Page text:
The Ministry of Information and Broadcasting on Thursday amended the Cable Television Network (CTN) Rules, 1994, setting up a new grievance redressal mechanism, a press release stated. The new mechanism brings Cable TV in line with what news media and over-the-top (OTT) streaming platforms are required to conform to as per Information Technology (IT) Rules, 2021, issued in February.
The amendment, which applies to over 900 TV channels, “paves the way for a strong institutional system for redressing grievances while placing accountability and responsibility on the broadcasters and their self-regulating bodies,” the release stated.
The @MIB_India has by amending the Cable Television Network Rules, 1994, developed a statutory mechanism to redress citizens' grievances & complaints against programmes of TV Channels.
— Prakash Javadekar (@PrakashJavdekar) June 17, 2021
What does the new grievance redressal mechanism look like?
The amended rules called the Cable Television Networks (Amendment) Rules, 2021, institute a three-level grievance redressal mechanism:
1. Self-regulation by broadcasters: The broadcaster must appoint a Grievance Officer and furnish his/her contact details publicly. Complaints can directly be filed by viewers with the officer if the complainant believes that the broadcaster is not conforming to the Programme Code or Advertising Code of the rules. The broadcaster should acknowledge the complaint within 24 hours and respond to it within 15 days.
2. Self-regulation by the self-regulating bodies of the broadcasters: If the complainant is not satisfied with the response from the broadcaster, the complaint can escalate the issue to the self-regulating body of which the broadcaster is a member. This body should provide a response to the complainant within 15 days and issue an advisory or guidance to the broadcaster within 60 days.
The self-regulating bodies must consist of at least 40 broadcasters and must be headed by a retired judge of the Supreme Court or of a High Court or an eminent person from the field of media or related field. These self-regulating bodies have thirty days from the date of notification of the rules to register themselves with the government.
3. Oversight by the Central Government through an Inter-Departmental Committee (IDC): If the complainant is not satisfied with the response from the self-regulating body, within 15 days, the complainant can approach the Inter-Departmental Committee. This committee can take up complaints that are filed directly with the government as well.
The IDC can recommend the government to advise, warn, censure, admonish or reprimand a broadcaster, or seek an apology. It can also ask the broadcaster to include a warning card, disclaimer, or to delete or modify content, or take the channel or a programme off-air for a specified time period, where it is satisfied that such action is warranted.
The IDC will be chaired by the Additional Secretary in the Ministry of Information and Broadcasting and have members from the Ministry of Women and Child Development, Ministry of Home Affairs, Ministry of Electronics and Information Technology, Ministry of External Affairs, Ministry of Defence, representatives of other Ministries and organisations, and other experts.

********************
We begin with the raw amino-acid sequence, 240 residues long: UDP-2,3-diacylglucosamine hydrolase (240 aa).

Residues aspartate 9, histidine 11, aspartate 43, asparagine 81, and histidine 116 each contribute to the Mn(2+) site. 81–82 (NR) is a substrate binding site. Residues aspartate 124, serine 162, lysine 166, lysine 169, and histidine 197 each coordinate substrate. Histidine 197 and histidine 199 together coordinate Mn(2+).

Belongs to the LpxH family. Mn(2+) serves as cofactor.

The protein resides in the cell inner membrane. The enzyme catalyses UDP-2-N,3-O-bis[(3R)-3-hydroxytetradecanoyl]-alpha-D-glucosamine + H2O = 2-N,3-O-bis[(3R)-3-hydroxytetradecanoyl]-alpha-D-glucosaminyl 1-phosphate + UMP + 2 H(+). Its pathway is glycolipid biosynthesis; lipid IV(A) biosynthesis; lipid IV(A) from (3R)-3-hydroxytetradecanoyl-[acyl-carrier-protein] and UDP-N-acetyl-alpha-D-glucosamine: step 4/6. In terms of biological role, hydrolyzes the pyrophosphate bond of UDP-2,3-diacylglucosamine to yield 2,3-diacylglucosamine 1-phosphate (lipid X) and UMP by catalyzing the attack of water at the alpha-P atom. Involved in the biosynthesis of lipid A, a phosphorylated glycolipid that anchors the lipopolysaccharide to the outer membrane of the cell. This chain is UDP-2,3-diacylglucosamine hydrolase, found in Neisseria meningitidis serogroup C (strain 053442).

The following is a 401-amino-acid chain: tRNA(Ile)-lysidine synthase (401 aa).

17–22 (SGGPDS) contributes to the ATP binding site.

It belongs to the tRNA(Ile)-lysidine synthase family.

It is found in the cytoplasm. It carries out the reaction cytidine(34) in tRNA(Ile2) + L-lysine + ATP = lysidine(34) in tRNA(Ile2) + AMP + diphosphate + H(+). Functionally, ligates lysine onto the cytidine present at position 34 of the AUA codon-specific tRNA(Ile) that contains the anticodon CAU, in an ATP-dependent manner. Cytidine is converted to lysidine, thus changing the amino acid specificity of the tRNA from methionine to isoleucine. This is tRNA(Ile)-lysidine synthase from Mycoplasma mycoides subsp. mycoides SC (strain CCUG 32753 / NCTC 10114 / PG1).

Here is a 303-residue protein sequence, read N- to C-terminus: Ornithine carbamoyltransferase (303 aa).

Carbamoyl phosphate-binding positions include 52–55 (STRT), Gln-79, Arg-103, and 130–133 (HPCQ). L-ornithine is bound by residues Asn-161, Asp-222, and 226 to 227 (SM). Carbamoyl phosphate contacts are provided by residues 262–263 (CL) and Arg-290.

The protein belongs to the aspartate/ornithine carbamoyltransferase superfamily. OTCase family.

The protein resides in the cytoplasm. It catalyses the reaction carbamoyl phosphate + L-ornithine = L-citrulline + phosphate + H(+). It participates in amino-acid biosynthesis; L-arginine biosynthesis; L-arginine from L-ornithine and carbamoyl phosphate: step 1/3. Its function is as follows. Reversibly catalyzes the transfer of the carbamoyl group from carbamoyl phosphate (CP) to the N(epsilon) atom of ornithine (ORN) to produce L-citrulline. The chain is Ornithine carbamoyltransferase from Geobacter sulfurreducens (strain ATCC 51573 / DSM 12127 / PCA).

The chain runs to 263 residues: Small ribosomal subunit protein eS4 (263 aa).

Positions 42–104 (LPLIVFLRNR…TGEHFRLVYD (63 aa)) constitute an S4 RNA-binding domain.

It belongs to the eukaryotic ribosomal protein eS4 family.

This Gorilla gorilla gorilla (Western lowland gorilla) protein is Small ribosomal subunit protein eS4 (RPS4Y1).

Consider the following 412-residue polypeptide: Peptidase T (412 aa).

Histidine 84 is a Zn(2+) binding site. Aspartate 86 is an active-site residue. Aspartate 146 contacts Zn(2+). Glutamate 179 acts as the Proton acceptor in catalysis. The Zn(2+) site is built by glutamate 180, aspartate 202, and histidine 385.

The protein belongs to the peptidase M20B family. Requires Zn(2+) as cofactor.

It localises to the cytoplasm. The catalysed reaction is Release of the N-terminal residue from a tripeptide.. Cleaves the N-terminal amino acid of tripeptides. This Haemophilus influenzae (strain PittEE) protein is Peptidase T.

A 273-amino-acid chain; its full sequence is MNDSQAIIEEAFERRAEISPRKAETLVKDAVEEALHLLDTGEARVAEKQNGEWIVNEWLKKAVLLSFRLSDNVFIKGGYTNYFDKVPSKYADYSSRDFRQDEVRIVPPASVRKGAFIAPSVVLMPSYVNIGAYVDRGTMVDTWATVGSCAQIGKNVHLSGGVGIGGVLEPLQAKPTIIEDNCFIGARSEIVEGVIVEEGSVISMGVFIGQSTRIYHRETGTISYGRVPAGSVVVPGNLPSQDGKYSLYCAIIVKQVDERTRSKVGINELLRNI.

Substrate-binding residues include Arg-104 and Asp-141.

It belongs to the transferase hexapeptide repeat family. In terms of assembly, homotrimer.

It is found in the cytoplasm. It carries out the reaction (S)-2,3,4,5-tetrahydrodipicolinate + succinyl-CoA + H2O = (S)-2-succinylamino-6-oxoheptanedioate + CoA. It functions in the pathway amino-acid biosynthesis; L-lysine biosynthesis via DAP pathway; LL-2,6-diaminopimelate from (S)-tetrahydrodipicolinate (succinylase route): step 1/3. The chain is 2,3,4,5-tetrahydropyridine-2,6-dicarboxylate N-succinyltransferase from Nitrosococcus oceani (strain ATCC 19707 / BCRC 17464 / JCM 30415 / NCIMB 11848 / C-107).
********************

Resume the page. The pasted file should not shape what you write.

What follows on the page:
The broadcasters are also expected to publically disclose all the complaints it has received, the responses it has provided, the actions it has taken, and the directions it has received from the self-regulating body or the government with regards to any complaint.
In line with IT Rules 2021
The grievance redressal mechanism for Cable TV now mirrors that which is laid out by the Ministry of Information and Broadcasting for news media and OTT streaming platforms in the IT Rules 2021.
The Ministry of Information and Broadcasting on May 26 instructed digital-only media entities, over-the-top streaming platforms and traditional media companies to send information about their operations to the ministry within 15 days. The information sought after include the publisher/platform’s website URL, mobile apps, company information, contact information, particulars of the news editors, and details about their grievance redressal mechanism such as the name of grievance officer and self-regulatory body of which intermediary is a member.
However, the ministry, yesterday, in response to an RTI Application to MediaNama said that the registration of self-regulatory bodies for news organisations and streaming services is still under process. The IT Rules were notified on February 25, meaning it has been more than three months, far exceeding the timeline set out originally for the registration of news and streaming self-regulation bodies. The longer duration being taken to process the registration reflects the complications of setting up these organisations and the concerns that the industry has voiced in the burdens that come with complying with the Rules’ requirements.
Why was this amendment made?
As per the press release, the government made this amendment for the following reasons:
- Need for a statutory mechanism: Although there currently, exists a mechanism that allows an Inter-Ministerial Committee to address grievances of citizens relating to violation of the Programme and Advertising Code under the Rules, the government felt that there was a need to formalise a statutory mechanism for “strengthening the grievance redressal structure.”
- Legal recognition to associations/bodies: In addition to developing their own grievance mechanisms, many broadcasters are part of self-regulatory associations/bodies. The amendment allows these self-regulatory bodies to legally register themselves with the government.
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